A poem by Carla Russ (Class of 1964) in The Dickinsonian addressed the lack of activities for female students. Entitled A Pertinent Poem, it begins "Mary, Mary quite contrary, what did you do tonight?" The poem uses four names as inspiration for rhyme schemes (Mary, Jeanie, Pammy, Joanie), posing a question to each character. Their responses are all variations on the same theme, and the last section, which addresses Joanie, complains, "What's legal doesn't meet our needs,/ What's fun is tagged taboo!"
An editorial in The Dickinsonian criticizes campus social rules, especially those that pertain to women. The author insists that students are capable of behaving well and gives the example of the faculty allowing women visitors upstairs in fraternities, which "did not result in an upsurge of pregnancies." The editorial calls upon the Women's Interdormitory Council to extend these curfews on weekends to bring Dickinson's policies in line with comparable schools. The author also believes that the college should allow drinking upstairs in the fraternity when women are not present.
A cartoon in The Dickinsonian humorously depicts curfew rules for co-ed students. With "Modern-Day Cinderella" at the bottom, the cartoon shows a befuddled-looking prince who watches as a young woman steps into a pumpkin carriage with only one shoe. The clock tower in the background appears to strike eleven o' clock with the words "Bong, Bong" next to it.
According to the 1963 publication of "Red Tape," female students were expected to abide by strict rules concerning closing hours of dormitory halls. Students were not allowed to leave the dormitory prior to 6:30 am unless special permission was granted by the House Director. Female students were strongly "urged no to be outside her dormitory after dark" unless accompanied by another female student.
Interviewed by the staff of the Dickinsonian, Dean Josephine B. Meredith is quoted as saying that she liked "teaching students who provide me with such a unique response." According to the article, the dean could not analyze the reason for the students' responsiveness. She congratulated the newly-formed Chapel Committee on its chapel programs. She advised the men to organize their own student senate separate from the women's student senate. The dean's interviewer also asked whether or not she would do anything about the "eleven o' clock rule at Metzger," or the women's curfew.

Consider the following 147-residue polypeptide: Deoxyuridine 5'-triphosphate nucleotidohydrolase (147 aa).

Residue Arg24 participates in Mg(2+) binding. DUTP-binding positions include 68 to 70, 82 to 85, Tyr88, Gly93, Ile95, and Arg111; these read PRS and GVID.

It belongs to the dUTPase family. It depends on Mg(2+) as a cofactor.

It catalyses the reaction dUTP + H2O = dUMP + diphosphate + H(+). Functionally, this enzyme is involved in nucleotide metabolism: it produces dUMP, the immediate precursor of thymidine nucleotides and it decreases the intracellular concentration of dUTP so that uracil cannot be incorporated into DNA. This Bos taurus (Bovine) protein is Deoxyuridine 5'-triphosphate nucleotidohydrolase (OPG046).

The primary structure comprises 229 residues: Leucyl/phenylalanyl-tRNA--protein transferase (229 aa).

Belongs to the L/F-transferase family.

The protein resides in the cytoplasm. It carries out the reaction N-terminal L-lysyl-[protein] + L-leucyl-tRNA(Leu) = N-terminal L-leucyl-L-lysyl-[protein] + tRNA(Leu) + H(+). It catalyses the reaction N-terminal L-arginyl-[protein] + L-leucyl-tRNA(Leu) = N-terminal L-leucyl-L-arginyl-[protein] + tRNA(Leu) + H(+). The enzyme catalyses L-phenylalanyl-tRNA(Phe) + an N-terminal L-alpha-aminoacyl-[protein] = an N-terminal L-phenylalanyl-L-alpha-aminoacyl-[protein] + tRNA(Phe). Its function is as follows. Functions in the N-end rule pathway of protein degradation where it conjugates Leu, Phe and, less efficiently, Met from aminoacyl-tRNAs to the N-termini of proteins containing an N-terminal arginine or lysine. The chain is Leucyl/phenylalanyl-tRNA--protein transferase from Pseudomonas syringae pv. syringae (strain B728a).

Added to the 1966 version of the "A Pocketful of Rules" guidebook are the regulations on senior key privilege. The senior key privilege allows senior women to sign out a key after closing hour. Seniors may sign out keys on a first come-first serve basis and must return by 3am. Other women in the dormitory (roommate or hallmate) must check to see that the senior has returned by 3am. If discovered that the senior idoes not show up or fails to abide by the 3am curfew,Â the other women in the dormitory are obligated to report the infraction to the dormitory president.
As illustrated by Margaret MacGrefor in her interview she stated that in dormitory life, rules and regulations were implemented and monitored by proctors. Members of the opposite sex were not allowed inside the female dorimitories only in the parlors prior to curfew. When the womens relatives or acquaintances would come to pay them a visit the ladies were allowed to leave with them for the day only upon signing in and out. If you intended on staying out late or leave for the entire weekend special permission was required to be obtained.
Once again the infamous iron fist of Dean of Women, Mrs. Meredith was mentioned by Margaret MacGregor in her interview as she touched upon the strict regulations implemented at the college. There was no smoking, drinking, curfew was very strict, the essence of anything coeducational was nonexistent, as well as the women were not allowed to wear slacks or shorts. To consolidate this rule of conduct, Dean Meredith instituted a Bifurcation Edict which established that "no female could wear trousers", a judgement that was opposed by a group of individualist women.
Female students were required to abide by an 11p.m. curfew during the week and a 1a.m. curfew during the weekend. If a female student was going to violate the mandated curfew it was expected that she call in advance to warn the House Resident of her late arrival to the dorm. Exceptions were made to the curfew if there was an all-college dance, vacation, days proceeding examination periods, and finally if a student received special permission by the Dean of Women. At curfew, attendance was taken and halls were locked. Special permission was needed then to leave the dormitory hall.